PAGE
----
Brimheim – a name chosen as a homage to her roots in the Faroe Islands, translating as “home of the breaking waves” – worked alongside producer Søren Buhl Lassen to create the sublime sounds on her new record, which she mined from a “deep depression hole” during a global pandemic. Despite the raw and confessional nature of her music, the record is peppered with self-effacing humour and a strong sense of self-awareness, proving that even in the darkest moments of isolation, there’s still room for light and laughter, even if it is occasionally through gritted teeth.

Moving between the boundaries of alt-pop, grunge, shoegaze and electronic music, can’t hate myself into a different shape is an intense, brooding listen. “I have noticed that I am see through” Brimheim observes on the opening track ‘heaven help me i’ve gone crazy’, a frank but gentle expression of what it feels like to “pick at the edges” of yourself when your emotions have been muted by depression. What follows is a beautifully bruising unravelling of vulnerability, with title track ‘can’t hate myself into a different shape’ setting the emotionally resilient tone that permeates the record.

Whether it’s her soft plea for reassurance that she’s not “a burden” on ‘baleen feeder’ (a nod to the filter-feeding system inside the mouths of baleen whales) or her disarming reflection on unconditional love for her wife on the atmospheric ‘lonely is beauty’ – “She is all I could need / Everyone else / Makes me feel lonely” – or a nostalgic ode to teenage friendship on ‘hey amanda’, Brimheim is a master at capturing a moment in its purest form. The exquisite, shadowy majesty of ‘poison fizzing on a tongue’ is a superb example of this, and further proof of her skill for transforming self-flagellation – “When I am finished resisting myself / I will be beaten senseless” – into poetic, exhilarating music.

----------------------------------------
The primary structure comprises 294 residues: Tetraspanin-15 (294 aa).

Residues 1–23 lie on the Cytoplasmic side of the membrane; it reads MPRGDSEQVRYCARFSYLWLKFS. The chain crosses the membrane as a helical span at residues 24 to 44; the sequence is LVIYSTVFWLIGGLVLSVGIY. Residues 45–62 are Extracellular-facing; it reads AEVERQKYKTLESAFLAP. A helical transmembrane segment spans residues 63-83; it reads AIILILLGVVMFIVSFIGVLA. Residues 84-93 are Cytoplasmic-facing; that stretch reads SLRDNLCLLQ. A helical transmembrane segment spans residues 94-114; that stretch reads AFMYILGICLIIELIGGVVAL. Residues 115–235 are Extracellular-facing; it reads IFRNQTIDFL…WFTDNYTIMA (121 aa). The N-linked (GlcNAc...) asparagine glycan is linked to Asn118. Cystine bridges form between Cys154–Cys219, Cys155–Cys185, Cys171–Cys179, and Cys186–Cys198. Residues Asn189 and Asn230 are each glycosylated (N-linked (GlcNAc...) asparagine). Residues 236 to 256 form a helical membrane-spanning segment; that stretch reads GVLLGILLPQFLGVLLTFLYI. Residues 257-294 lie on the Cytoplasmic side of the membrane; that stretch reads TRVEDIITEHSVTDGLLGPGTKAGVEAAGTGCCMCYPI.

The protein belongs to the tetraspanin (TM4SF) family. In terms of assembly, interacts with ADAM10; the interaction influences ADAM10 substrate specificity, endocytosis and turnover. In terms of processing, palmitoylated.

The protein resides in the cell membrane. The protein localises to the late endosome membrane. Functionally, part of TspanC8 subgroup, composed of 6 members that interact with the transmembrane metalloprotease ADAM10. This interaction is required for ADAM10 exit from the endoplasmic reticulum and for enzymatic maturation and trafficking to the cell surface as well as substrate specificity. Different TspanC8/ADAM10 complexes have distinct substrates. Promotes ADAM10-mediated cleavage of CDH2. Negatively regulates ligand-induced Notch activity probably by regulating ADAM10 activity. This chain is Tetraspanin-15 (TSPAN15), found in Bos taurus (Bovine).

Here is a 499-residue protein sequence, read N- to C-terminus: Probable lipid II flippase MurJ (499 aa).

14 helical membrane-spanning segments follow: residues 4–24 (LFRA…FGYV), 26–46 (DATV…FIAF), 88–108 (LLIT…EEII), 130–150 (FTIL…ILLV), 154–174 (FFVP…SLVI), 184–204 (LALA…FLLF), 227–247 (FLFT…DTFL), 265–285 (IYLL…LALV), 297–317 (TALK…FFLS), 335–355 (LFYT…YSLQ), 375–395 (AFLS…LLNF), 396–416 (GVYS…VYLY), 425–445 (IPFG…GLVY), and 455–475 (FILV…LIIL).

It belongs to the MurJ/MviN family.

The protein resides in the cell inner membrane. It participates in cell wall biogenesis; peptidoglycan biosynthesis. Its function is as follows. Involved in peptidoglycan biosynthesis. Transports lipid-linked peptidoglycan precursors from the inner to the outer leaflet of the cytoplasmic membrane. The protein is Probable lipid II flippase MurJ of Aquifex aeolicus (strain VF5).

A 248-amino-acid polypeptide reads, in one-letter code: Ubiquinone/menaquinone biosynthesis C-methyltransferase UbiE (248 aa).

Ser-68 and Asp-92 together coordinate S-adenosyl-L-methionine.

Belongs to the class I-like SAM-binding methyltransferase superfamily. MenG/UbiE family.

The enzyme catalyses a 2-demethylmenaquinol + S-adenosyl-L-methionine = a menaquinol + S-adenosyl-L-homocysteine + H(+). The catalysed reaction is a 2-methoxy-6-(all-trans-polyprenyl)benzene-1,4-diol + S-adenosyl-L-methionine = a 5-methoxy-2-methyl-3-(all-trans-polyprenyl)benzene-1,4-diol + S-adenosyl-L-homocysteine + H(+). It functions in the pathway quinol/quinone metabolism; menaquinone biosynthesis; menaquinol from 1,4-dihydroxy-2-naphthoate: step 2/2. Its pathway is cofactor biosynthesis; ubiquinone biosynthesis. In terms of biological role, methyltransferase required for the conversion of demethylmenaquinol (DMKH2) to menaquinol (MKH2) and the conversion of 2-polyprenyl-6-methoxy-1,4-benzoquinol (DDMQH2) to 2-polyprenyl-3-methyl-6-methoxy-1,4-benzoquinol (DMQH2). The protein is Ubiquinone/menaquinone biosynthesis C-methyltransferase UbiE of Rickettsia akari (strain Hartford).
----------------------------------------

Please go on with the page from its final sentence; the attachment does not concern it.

The rawness of her lyrics on ‘straight into traffic’ are punctuated by fluctuating keys, as she resists the urge to give into thoughts of self harm, ending on a note of genuine hope: “Don’t give in, love / You’re more than enough.” On ‘this weeks laundry’ she extrapolates on the painful, yet absurdly relatable need to keep up appearances by “putting on foundation” for a “trip across the street” to disguise the fact you’re barely able to function. Brimheim pulls herself back from the brink each time, and even on the masochistically titled closing track ‘hurting me for fun’ – where she is pulling herself up “by my hair” – her self-effacing tendencies blossom into acute and astoundingly accurate observations of the effects these emotions can have on the human condition.

I felt like I’d been in this black muddy place, not able to see anything and kind of drowning,” Brimheim revealed to us in an interview about creating the songs that formed can’t hate myself into a different shape. Carving her own path out of a deeply vulnerable state, she has managed to craft a stirring, intricately observed collection of life-affirming songs that chime with relatable melancholy, and that will undoubtedly provide comfort for listeners who may be living through a similar experience.

Brimheim’s debut album can’t hate myself into a different shape is released via W.A.S. Entertainment on 28th January. Pre-order your copy here

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Photo Credit: Hey Jack

Kate Crudgington